The work of Willie Birch has powerful political, sociological and spiritual meaning that is wonderfully anchored in the daily life and celebratory rituals of New Orleans. In this series of paintings the artist documents a community and culture devastated by Hurricane Katrina; however, an undercurrent of optimism and celebration remain evident in the work.
The artist captures the distinctive vibrant rituals and spirit of New Orleans in street parades, second lines and the revelry of Zulu but also the dignity, uniqueness and beauty of everyday individuals. Birch continues to be especially fascinated by the retention of African elements and traditions in the dress, music, dance and rituals of New Orleans’ African-American community.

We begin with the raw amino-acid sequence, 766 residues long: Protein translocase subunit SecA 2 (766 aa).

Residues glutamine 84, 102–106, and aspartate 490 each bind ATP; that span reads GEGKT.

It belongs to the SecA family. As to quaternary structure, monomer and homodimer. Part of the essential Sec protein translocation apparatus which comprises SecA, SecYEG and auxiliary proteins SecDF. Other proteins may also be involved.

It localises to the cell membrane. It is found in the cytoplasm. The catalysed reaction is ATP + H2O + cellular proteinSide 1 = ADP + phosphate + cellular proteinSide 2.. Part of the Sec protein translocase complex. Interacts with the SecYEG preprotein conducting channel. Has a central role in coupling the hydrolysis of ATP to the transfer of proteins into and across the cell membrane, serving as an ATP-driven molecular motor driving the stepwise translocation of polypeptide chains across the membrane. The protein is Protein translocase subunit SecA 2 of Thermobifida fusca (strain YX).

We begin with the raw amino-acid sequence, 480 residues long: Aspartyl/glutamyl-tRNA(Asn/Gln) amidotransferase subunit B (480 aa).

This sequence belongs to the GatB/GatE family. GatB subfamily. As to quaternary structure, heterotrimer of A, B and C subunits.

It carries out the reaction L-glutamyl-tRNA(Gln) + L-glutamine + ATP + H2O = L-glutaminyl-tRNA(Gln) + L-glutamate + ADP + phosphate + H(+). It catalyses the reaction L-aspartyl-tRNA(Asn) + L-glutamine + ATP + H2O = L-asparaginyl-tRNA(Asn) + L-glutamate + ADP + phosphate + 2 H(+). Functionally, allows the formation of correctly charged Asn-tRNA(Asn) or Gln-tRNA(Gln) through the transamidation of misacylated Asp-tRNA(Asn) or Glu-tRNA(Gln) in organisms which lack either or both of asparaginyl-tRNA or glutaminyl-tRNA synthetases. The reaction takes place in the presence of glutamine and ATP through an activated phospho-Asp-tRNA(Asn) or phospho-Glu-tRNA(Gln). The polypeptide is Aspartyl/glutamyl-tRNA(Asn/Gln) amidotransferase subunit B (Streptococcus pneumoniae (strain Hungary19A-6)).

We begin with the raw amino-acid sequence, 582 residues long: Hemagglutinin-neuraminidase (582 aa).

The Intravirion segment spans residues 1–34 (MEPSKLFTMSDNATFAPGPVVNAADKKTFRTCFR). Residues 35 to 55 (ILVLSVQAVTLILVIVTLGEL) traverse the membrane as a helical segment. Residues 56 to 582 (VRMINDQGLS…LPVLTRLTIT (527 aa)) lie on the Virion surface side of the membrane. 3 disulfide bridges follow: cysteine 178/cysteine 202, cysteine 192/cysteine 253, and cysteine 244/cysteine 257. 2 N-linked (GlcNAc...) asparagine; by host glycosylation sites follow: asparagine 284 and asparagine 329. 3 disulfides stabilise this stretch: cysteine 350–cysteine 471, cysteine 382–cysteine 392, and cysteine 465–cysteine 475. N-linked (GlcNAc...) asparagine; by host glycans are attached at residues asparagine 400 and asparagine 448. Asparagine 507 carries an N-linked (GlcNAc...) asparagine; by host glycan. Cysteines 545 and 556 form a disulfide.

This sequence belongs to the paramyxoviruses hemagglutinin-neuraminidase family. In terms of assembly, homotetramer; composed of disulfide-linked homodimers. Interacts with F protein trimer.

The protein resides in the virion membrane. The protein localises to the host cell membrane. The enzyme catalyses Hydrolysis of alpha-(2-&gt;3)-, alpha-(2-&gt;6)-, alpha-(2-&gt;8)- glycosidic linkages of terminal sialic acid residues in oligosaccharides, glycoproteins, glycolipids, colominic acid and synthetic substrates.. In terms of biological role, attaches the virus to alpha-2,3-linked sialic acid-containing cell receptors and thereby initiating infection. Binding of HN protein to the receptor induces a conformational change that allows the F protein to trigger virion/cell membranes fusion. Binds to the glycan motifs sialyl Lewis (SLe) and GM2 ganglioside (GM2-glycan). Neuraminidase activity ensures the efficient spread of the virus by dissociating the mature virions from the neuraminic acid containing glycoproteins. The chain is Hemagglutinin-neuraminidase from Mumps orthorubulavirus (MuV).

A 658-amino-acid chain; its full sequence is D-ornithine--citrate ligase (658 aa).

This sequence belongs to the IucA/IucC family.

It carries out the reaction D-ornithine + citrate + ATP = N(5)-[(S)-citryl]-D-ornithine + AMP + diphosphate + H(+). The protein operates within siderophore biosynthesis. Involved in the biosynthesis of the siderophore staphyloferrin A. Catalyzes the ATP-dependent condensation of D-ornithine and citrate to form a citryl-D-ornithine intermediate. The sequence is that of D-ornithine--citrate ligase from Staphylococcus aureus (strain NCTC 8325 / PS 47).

In several works in the exhibition, Birch employs the technique of multiple framing. The multi-panel format facilitates the experience of Going Home and the physical movement of a parade in Big Shot. In the preface to the recently published Celebrating Freedom: The Art of Willie Birch, which is available at the gallery, Lolis Elie writes, “The sensuality and sentiments [of Birch’s art] speak New Orleans with an eloquence that is insightful, local and universal.”